London Bridge
Station .

To the north is the River Thames
River Thames
, London Bridge
London Bridge
station and Southwark Cathedral
Southwark Cathedral
. Borough Market
Borough Market
is a well-developed visitor attraction and has grown in size. The adjacent units have been converted and form a gastronomic focus for London. Borough High Street runs roughly north to south from London Bridge
London Bridge
towards Elephant and Castle . The Borough runs further to the south than realised; both St George\'s Cathedral and the Imperial War Museum
Imperial War Museum
are within the ancient boundaries, which border nearby Lambeth
Lambeth
.

The Borough is generally an area of mixed development, with council estates, major office developments, social housing and high value residential gated communities side by side with each other.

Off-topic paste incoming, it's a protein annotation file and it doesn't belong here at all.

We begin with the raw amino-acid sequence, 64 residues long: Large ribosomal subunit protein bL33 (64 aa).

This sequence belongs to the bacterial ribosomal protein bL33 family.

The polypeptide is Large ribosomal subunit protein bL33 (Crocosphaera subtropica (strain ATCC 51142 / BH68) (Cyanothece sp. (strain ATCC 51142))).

REFERENCES

* ^ "Southwark", in The Columbia Lippincott Gazetteer of the World (1952), New York: Columbia University Press. * ^ A B C Mills, D. (2000). Oxford Dictionary of London
London
Place Names. Oxford. * ^ A B C David J. Johnson. Southwark
Southwark
and the City. Oxford University Press, 1969. p. 7. ISBN 978-0-19-711630-2 * ^ A B C D Youngs, Frederic (1979). Guide to the Local Administrative Units of England. I: Southern England. London: Royal Historical Society . ISBN 0-901050-67-9 . * ^ "Where\'s your community council". Southwark
Southwark
London
London
Borough Council. Retrieved 4 September 2010.

FURTHER READING

* John Timbs
John Timbs
(1867), "Southwark", Curiosities of London
London
(2nd ed.), London: J.C. Hotten, OCLC
OCLC
12878129 * Findlay Muirhead, ed. (1922), "Southwark", London
London
and its Environs (2nd ed.), London: Macmillan & Co., OCLC
OCLC
365061

EXTERNAL LINKS